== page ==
Mr. Bradshaw: In response to the overall political and human rights situation in Burma, the EU Common Position contains an arms embargo, a ban on high level visits, a ban on the export of items that may be used for
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torture, a ban on non-humanitarian assistance and an asset freeze and visa ban on senior members of the regime. The European Commission suspended Burma's trading privileges in 1997 in response to concerns over forced labour. In addition HMG discourages trade, investment and tourism with Burma.
Mr. Bradshaw: The Government have played a leading role in the EU and the UN in pressing for substantive political change in Burma. In April, the EU Common Position was renewed unchanged for a further period of six months and an EU-sponsored resolution on the human rights situation in Burma was adopted by consensus at the United Nations Commission on Human Rights.
The release from house arrest of Daw Aung San Suu Kyi is a welcome step forward. But it is only one of many needed. We will continue to press for national reconciliation, respect for human rights and democracy in Burma.
John Barrett: To ask the Secretary of State for Foreign and Commonwealth Affairs what his latest estimate is of the number of Karen, Kaenni and Shan people (a) internally displaced and (b) killed as a result of military action against them by the Burmese Army in the last 12 months. 
Mr. Bradshaw: Exact figures are not available as international access to many of the conflict areas is restricted or prevented by the military authorities. Recent UN estimates have indicated that up to 600,000 Burmese may be internally displaced.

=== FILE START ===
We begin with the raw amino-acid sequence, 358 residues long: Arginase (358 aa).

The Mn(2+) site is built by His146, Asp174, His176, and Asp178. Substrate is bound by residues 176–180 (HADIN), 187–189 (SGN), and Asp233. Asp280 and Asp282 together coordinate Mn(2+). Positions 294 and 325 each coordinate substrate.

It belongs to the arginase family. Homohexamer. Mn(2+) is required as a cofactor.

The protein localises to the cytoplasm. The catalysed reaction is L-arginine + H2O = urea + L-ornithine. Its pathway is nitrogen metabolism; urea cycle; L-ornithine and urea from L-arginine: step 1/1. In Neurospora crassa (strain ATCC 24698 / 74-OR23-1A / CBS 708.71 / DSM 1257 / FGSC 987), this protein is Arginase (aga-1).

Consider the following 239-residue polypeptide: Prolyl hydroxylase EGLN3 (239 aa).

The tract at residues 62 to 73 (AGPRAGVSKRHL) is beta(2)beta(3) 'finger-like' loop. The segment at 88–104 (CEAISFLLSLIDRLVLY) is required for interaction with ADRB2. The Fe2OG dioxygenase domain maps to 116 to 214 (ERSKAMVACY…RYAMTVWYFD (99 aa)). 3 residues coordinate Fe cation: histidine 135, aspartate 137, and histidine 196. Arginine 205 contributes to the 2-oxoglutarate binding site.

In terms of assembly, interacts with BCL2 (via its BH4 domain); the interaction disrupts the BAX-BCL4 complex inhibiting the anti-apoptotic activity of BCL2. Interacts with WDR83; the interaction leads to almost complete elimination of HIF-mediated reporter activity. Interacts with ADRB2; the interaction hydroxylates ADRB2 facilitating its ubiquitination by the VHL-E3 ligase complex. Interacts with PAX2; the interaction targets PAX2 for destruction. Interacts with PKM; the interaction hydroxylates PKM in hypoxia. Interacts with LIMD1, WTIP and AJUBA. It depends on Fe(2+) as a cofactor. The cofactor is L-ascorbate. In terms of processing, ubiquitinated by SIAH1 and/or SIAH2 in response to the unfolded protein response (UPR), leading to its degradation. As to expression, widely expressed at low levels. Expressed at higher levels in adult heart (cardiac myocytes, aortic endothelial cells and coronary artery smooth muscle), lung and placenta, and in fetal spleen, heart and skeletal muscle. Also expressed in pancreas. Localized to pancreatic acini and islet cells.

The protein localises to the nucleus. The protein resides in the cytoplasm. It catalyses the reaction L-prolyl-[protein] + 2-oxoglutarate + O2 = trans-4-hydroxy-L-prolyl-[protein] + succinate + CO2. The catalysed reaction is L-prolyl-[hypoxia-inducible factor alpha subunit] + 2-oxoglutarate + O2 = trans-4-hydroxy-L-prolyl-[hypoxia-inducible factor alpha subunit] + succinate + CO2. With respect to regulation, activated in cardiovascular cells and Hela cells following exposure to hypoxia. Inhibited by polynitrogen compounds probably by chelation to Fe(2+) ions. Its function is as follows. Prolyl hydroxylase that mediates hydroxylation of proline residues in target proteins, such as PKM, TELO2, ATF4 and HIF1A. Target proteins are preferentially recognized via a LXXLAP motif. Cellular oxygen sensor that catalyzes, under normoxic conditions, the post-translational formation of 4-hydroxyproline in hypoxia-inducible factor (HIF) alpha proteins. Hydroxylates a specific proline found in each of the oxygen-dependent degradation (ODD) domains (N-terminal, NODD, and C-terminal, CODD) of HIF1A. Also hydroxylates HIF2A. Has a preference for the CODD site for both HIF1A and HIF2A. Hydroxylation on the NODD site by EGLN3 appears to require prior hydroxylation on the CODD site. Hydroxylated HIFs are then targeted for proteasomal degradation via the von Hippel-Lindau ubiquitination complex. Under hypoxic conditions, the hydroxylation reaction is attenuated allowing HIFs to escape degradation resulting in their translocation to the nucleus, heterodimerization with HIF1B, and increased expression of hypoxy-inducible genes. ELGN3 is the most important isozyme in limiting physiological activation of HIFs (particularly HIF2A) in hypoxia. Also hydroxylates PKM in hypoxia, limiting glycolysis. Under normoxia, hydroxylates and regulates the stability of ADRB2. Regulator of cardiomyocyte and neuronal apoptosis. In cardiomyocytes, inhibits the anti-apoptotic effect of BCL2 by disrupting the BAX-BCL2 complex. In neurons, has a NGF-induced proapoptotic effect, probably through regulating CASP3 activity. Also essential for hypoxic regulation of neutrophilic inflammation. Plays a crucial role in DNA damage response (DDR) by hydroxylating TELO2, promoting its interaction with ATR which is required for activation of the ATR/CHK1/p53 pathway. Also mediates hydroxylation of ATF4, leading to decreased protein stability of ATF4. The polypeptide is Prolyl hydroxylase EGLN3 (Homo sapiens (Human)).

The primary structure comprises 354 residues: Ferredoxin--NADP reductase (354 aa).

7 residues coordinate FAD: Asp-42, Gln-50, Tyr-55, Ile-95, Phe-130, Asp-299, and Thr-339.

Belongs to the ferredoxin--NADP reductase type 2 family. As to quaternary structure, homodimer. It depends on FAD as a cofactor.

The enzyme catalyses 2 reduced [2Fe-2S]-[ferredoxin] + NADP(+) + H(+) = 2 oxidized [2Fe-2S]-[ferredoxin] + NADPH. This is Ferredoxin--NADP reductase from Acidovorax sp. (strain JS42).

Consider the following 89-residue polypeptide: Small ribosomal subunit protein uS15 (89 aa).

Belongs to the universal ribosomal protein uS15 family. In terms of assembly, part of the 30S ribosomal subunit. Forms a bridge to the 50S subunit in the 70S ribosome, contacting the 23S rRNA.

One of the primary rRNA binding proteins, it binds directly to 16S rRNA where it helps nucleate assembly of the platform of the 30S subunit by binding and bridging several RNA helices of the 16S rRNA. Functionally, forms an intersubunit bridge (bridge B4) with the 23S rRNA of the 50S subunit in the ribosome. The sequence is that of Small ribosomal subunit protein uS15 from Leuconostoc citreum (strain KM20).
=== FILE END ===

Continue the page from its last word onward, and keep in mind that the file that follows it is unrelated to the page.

It is even more difficult to gauge the number of people who have been killed as a result of fighting with the military authorities. That human rights abuses continue in Burma is not in doubt. The United Nations Commission on Human Rights adopted a consensus resolution on Burma in April sponsored by the EU, which detailed the scale of the problem and expressed its continuing grave concern.
John Barrett: To ask the Secretary of State for Foreign and Commonwealth Affairs if he will make a statement on the level of military action taken by the Burmese Army against the Karen, Kaenni and Shan people following the release of Aung San Suu Kyi. 
Mr. Bradshaw: The ethnic minorities in Burma suffer disproportionately due to the misrule of the Burmese authorities. The violence inflicted on the Karen, the Karenni and the Shan is on-going. The intensity of the fighting fluctuates, in part due to the climate of Burma, particularly the monsoon. We have consistently pressed the regime to move ahead on national reconciliation and urged all sides to resolve their differences through peaceful dialogue.
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John Barrett: To ask the Secretary of State for Foreign and Commonwealth Affairs when he last made representations to (a) the Burmese Government and (b) other interested parties about the treatment of the Karen people by the Burmese army. 
Mr. Bradshaw: We take every opportunity to impress upon the Burmese regime our deep concern about their treatment of the Karen and other ethnic minorities in Burma, including through our ambassador in Rangoon and visiting officials. The UK co-sponsored a United Nations Commission on Human Rights resolution on Burma in April 2002 and, as part of the EU, we shall co-sponsor a similar resolution at the United Nations General Assembly in November. We have also drawn our concerns to the attention of the UN Special Rapporteur for Human Rights in Burma and the UN Secretary-General's Special Envoy to Burma.